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    07-May-2017

French voters begin voting in tense poll for new president

 

AP

 

Voters across France are casting ballots in a presidential election runoff that could decide Europe’s future, choosing between independent Emmanuel Macron and far-right populist Marine Le Pen.
 
With Macron the pollsters’ favorite, voting stations opened across mainland France at 8 a.m. (0600 GMT) under the watch of 50,000 security forces guarding against extremist attacks. Polling agency projections and initial official results will be available when the final stations close at 8 p.m. (1800 GMT). 
 
 
At 11 am local time, Centrist candidate Emmanuel Macron, the front-runner in France's presidential election, cast his vote in the coastal town of Le Tourquet in northern France alongside his wife, Brigitte Macron.
 
The former Socialist economy minister and one-time banker was all smiles and petted a black dog as he stepped out of his vacation home in the seaside resort.
 
For security reasons, Macron was driven to his nearby polling station at Le Touquet City Hall and shook hands with a large crowd of supporters before he and his wife entered the building.
 
Macron had a large polling lead over far-right leader Marine Le Pen going into Sunday's presidential runoff election.
 
Earlier in the day, outgoing French president Francois Hollande has cast his vote in the runoff election to replace him. He voted in his political fiefdom of Tulle in southwestern France.
 
Hollande, the most unpopular French leader in the country's modern history, decided not to stand for re-election last year.
 
The Socialist president has called on voters to reject far-right candidate Marine Le Pen and to back centrist Emmanuel Macron, his former protégé.
 
The Socialist candidate, Benoit Hamon, was eliminated in the election's first round after receiving some 6 percent of the vote. 
 
Tense campaign 
The unusually tense and unpredictable French presidential campaign ended with a hacking attack and document leak targeting Macron on Friday night. France’s government cybersecurity agency is investigating the hack.
 
 
Marine Le Pen casts her ballot at a polling station in Henin-Beaumont, north-western France. (AFP)
 
Either candidate would lead France into uncharted territory, since neither comes from the mainstream parties that dominate parliament and have run the country for decades.
 
After a tumultuous election campaign filled with scandal and surprises, voters will decide on Sunday whether a pro-European Union centrist or an anti-EU, anti-immigration far-rightist will lead them for the next five years. 
 
Macron is favorite 
Opinion polls indicate they will pick Emmanuel Macron, a 39-year-old ex-economy minister who wants to bridge the left-right divide, resisting an anti-establishment tide that has seen Britons vote to leave the EU and Americans choose Donald Trump as US president.
 
But should an upset occur and National Front candidate Marine Le Pen win, the very future of the EU could be on the line.
 
Macron, who wants to deregulate the economy and deepen EU integration, has a 23-26 percentage point lead over Le Pen in the opinion polls.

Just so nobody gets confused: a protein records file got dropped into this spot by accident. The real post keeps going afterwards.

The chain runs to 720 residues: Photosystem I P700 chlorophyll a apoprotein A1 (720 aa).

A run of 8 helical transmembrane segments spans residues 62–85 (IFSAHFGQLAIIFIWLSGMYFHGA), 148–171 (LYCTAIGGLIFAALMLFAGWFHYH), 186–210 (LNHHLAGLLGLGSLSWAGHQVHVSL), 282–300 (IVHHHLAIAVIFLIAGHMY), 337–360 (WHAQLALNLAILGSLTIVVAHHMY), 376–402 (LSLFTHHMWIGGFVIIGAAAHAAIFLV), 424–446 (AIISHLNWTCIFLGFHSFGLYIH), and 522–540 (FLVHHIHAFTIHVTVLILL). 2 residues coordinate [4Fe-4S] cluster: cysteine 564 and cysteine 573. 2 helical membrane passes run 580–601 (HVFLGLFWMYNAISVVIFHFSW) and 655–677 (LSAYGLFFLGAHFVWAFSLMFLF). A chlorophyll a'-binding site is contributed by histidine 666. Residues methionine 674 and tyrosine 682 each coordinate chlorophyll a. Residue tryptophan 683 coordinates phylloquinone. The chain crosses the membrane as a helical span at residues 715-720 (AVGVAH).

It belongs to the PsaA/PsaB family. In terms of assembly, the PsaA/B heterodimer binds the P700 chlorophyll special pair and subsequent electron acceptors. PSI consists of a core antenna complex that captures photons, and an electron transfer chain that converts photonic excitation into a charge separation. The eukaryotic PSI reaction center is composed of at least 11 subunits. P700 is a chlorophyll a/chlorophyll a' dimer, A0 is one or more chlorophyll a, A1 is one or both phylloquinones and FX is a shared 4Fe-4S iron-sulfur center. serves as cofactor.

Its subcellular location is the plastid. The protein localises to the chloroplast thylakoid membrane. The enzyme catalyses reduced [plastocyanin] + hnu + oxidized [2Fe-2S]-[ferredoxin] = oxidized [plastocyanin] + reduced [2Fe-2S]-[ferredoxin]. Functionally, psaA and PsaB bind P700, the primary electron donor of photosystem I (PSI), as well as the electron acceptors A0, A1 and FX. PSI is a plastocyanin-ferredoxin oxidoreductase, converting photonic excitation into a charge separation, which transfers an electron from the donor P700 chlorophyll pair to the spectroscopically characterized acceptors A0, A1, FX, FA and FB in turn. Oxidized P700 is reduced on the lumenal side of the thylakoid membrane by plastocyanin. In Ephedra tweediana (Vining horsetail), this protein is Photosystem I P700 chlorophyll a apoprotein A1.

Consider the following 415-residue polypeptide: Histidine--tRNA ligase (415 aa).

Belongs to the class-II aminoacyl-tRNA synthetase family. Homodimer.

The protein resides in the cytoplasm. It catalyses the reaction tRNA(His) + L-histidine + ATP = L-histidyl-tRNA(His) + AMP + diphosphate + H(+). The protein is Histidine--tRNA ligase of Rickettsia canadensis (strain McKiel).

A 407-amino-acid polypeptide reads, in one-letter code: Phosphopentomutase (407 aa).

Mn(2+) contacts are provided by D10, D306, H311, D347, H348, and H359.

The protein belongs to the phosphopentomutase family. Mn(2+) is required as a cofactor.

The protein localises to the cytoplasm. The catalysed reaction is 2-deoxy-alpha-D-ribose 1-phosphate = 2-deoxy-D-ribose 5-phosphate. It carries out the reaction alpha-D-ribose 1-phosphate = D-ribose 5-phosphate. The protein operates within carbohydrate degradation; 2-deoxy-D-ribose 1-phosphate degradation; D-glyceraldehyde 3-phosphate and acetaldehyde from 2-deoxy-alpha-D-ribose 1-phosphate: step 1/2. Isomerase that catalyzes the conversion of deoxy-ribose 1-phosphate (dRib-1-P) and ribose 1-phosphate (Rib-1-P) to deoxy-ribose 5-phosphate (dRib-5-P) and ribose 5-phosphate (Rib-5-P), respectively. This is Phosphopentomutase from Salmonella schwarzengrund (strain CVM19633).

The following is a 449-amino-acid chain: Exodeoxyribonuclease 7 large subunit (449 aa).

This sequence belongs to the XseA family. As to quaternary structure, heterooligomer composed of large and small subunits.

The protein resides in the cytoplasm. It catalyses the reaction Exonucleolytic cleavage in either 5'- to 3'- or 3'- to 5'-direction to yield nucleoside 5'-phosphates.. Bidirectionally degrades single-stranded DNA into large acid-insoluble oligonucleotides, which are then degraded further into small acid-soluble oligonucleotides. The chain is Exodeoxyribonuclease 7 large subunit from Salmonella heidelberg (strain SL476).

Forecasts proved to be accurate for the presidential election’s first round last month and markets have climbed in response to Macron’s widening lead over his rival after a bitter debate on Wednesday.
 
In a campaign that has seen favorites drop out of the race one after the other, Le Pen, who wants to close borders, ditch the euro currency and clamp down on migration, is nevertheless closer to elected power than the far right has ever been in Western Europe since World War Two.
 
Even if opinion polls prove accurate and France elects its youngest president ever rather than its first female leader, Macron himself has said himself he expects no honeymoon period.
 
Abstention could be high and close to 60 percent of those who plan to vote for Macron say they will do so to stop Le Pen from being elected to lead the euro zone’s second-largest economy rather than because they fully agree with the former banker-turned-politician.
 
“The expected victory...wouldn’t be a blank cheque for Emmanuel Macron,” Odoxa pollsters said in a note. “A huge majority will not be backing him wholeheartedly.” 
 
More elections 
Sunday’s election will in any case far from spell the end of the battle between mainstream and more radical policies in France, with parliamentary elections next month equally crucial.
 
Once the presidential ballot is over, attention will immediately switch to whether the winner will be able to count on a parliamentary majority. The first poll on the parliamentary election, published this week, showed that was within reach for Macron.
 
SEE ALSO PHOTO GALLERY: Countdown to the French election: Macron vs Le Pen
 
Much will also depend on both the candidates’ score on Sunday. Le Pen’s niece, Marion Marechal-Le Pen, on Thursday told L’Opinion daily that a 40 percent score would already be “a huge victory” for the National Front.
 
 
Whoever wins will spell a new chapter in French politics after the major left-wing and right-wing parties -- the Socialist Party and The Republicans -- that have ruled France for decades both suffered humiliating defeats in the election’s first round.
 
The campaign was hit by yet another surprise on Friday night just before the quiet period which forbids politicians from commenting started, as Macron’s team said a massive hack had dumped emails, documents and campaign financing information online.
 
Security will be a prime concern during voting day in the wake of a series of militant attacks in Paris, Nice and elsewhere in the past few years that have killed more than 230 people in the past two-and-a-half years.
 
 

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